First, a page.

Ska is a music genre that was a revival of Jamaican ska with various additional American and British styles of music, such as 2 Tone, rock music, punk rock, pop punk, hardcore and jazz. The term third wave ska has also been used to refer to all ska music performed by bands, particularly American bands, that started in the 1980s or later. The original Jamaican ska period in the 1960s is considered the first wave, and the 2 Tone period in Britain during the late 1970s is considered the second wave.

The term was first used in 1989 by Tazy Phyllipz and Albino Brown of the Ska Parade radio show when bands such as No Doubt and Let's Go Bowling were submitting demo tapes in order to get airplay. The Toasters, formed in New York in 1981, are commonly referred to as the first US third wave ska band.

The third wave began primarily as an American continuation or revival of the British 2 Tone movement. The initial third wave bands, such as the Toasters, Fishbone and Bim Skala Bim played in a style similar to the 2 Tone bands. This style was characterized by brass instruments and a heavily-accented offbeat. As the movement grew, some bands melded a faster version of ska with other music styles, such as hardcore punk or punk rock.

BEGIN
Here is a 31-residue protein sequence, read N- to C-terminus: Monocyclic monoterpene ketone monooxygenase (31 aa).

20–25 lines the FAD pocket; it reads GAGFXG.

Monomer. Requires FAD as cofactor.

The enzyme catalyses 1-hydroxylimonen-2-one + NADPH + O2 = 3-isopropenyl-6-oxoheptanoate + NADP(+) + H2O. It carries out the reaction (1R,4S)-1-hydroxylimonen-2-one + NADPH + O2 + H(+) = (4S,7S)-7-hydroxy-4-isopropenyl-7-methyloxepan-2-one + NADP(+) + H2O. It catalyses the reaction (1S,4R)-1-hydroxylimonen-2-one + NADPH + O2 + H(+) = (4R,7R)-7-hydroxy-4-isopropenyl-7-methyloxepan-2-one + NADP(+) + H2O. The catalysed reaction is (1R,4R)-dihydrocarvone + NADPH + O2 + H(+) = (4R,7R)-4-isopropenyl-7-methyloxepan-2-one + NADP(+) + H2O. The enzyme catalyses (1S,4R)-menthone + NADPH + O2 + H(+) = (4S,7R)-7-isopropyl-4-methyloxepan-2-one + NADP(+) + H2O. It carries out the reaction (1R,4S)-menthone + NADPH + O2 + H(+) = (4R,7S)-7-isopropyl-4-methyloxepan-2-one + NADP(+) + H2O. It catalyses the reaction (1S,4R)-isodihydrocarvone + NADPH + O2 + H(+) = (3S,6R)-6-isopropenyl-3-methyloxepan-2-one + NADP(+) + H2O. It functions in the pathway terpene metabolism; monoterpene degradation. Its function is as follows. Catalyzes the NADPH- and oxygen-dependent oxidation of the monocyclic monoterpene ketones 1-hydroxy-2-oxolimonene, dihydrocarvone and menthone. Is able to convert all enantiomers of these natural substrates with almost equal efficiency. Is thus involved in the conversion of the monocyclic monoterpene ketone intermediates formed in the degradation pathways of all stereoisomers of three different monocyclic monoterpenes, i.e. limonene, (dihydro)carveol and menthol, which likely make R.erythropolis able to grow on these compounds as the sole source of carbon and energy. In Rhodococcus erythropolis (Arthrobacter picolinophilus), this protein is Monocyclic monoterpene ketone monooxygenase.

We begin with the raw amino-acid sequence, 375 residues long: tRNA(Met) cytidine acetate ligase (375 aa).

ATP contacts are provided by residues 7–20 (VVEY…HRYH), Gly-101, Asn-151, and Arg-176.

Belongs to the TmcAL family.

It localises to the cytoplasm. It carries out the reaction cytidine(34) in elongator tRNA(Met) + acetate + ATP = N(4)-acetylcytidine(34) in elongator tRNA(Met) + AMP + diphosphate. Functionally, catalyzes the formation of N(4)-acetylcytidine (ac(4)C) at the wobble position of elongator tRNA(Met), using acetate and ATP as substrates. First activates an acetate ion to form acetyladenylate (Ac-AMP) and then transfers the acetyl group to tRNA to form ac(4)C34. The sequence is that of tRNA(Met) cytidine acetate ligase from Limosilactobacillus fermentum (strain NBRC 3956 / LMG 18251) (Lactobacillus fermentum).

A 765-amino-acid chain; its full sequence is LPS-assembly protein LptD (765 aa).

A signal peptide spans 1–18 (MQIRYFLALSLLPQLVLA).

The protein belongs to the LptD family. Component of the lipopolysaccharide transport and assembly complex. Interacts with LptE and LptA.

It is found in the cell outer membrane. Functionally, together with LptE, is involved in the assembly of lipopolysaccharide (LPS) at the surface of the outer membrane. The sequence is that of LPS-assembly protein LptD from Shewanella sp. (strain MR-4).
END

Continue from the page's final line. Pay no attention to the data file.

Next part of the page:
Many of the popular accoutrements of the 2 Tone and mod movements were also popular with the third wave of ska. These include black and white suits with skinny black ties. Many third wave ska songs were written about wearing a pork pie hat, however, the hat worn by bands and fans is more accurately described as a Trilby. The checkerboard pattern of the 2 Tone record label was also a popular stylistic element on third wave ska clothing, album covers, and posters.

Third wave ska reached the peak of its commercial success between 1995 and 1998. During this period, third wave ska bands such as Sublime, No Doubt, Reel Big Fish and The Mighty Mighty Bosstones achieved high record sales, mainstream radio play and video rotation on music video networks such as MTV. Most of the bands that received heavier airplay played ska-core or ska punk such as The Raging Pimps of Doom, however some bands playing a more traditional sound, such as Hepcat and Stubborn All-Stars, achieved some mainstream attention.

Long Island Ska Bands*Edit

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